In 1981, touring in support of his album The River, Bruce Springsteen announced in Paris that he was reading a book that was having a profound effect on him: "I just started to read History of the United States and the thing about it is that I started to learn about how things got to be the way they are today, how you end up a victim without even knowing it, and how people get old, and just die after not having hardly a day's satisfaction or peace of mind in their lives."
In 1984, Springsteen released Born in the U.S.A, an album that provided an image and a sound that rhymed with the times. Springsteen reinvented himself physically—appearing muscle bound in workingman's shirt and jeans, a bandanna around his head. And he experimented musically—adding synthesizers to his sound for the first time.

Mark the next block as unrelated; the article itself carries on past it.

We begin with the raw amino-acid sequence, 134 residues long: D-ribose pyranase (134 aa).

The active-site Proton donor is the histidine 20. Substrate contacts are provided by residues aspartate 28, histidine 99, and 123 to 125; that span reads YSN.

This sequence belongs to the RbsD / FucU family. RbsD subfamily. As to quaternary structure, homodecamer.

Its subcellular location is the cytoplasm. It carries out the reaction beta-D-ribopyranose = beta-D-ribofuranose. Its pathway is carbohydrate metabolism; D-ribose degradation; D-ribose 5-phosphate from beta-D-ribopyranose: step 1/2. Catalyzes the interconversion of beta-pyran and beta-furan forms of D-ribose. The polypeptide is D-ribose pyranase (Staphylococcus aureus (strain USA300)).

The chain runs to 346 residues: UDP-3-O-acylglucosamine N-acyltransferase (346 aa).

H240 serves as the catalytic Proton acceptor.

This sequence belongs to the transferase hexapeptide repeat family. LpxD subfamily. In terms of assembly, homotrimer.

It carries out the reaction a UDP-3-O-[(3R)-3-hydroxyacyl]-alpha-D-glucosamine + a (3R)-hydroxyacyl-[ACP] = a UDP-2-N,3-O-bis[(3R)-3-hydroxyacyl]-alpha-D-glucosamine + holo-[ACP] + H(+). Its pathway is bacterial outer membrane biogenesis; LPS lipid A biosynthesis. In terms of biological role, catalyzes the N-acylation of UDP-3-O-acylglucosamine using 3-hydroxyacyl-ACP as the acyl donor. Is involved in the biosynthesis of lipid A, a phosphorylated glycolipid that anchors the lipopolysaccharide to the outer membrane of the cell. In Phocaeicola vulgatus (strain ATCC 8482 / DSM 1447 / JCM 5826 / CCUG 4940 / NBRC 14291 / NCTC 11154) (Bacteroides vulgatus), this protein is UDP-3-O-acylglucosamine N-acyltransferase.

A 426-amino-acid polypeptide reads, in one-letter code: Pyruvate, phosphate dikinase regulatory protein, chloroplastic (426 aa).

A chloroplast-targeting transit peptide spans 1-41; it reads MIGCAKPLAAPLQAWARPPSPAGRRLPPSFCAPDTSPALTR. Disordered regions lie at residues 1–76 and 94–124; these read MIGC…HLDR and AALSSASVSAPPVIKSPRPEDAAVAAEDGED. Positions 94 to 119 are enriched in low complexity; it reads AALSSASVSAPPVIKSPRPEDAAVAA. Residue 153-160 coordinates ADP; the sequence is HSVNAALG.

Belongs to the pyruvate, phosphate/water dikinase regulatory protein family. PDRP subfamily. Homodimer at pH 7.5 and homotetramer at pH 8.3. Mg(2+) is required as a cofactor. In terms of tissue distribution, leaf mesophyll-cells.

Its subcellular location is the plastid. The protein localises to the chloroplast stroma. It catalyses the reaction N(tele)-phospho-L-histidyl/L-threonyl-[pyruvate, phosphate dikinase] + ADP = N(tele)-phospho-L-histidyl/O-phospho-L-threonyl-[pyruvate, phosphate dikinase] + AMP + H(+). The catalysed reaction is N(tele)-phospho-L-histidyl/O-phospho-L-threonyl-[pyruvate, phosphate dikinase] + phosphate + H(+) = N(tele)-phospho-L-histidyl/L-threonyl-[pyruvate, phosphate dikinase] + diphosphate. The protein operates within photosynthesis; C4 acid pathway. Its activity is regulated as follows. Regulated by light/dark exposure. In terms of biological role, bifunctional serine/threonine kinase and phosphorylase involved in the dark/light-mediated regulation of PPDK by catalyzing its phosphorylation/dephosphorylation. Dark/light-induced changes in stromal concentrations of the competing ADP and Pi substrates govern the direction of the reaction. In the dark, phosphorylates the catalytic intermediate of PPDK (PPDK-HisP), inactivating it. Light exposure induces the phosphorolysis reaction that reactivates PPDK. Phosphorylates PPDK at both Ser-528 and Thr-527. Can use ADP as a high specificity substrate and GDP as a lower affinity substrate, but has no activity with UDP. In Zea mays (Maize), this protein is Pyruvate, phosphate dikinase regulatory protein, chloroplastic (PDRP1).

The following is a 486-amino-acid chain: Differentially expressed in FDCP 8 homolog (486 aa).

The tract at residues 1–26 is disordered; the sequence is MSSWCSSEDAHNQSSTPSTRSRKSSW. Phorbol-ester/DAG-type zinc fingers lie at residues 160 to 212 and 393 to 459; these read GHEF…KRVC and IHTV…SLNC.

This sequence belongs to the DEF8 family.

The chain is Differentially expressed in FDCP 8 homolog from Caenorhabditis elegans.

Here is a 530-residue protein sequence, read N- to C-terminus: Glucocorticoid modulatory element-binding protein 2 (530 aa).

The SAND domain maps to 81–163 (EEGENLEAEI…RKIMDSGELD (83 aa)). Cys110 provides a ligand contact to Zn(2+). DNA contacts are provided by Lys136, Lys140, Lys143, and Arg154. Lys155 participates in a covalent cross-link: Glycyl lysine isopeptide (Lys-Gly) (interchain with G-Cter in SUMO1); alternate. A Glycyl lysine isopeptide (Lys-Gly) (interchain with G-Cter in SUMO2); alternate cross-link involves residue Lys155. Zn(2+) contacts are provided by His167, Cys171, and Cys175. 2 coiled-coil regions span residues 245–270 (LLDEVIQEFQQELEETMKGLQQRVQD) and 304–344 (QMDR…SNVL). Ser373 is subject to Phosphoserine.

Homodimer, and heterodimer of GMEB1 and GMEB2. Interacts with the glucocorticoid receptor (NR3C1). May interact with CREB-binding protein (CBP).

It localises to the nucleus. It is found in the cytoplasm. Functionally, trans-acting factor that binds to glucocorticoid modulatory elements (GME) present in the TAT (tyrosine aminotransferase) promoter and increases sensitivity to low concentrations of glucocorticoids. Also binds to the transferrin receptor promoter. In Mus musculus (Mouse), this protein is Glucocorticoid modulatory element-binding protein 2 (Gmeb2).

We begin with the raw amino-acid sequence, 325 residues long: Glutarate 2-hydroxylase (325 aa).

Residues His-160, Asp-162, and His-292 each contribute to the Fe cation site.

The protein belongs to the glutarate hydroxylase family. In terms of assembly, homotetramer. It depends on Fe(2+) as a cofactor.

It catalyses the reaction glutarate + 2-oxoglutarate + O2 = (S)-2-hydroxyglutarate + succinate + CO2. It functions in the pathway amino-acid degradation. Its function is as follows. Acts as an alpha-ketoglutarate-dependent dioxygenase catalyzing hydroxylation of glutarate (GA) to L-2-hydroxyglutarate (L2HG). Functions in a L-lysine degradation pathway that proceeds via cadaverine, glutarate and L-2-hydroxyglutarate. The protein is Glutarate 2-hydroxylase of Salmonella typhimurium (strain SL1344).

Some tried to associate the title song, which leads off the album, with a glorious resurgence of American patriotism among a younger generation (Springsteen was only 35), but anyone who paid attention to the first line, "born in a dead man's town," realized this was a continuation of the dual theme of entrapment and escape. I'm ten years burning down the road/ Nowhere to run ain't got nowhere to go,cries the narrator. Indeed, it had been ten years since Born to Run. And now, unemployed, with loved ones lost, on the edge of the penitentiary, the narrator awaits an American birthright that will not be delivered.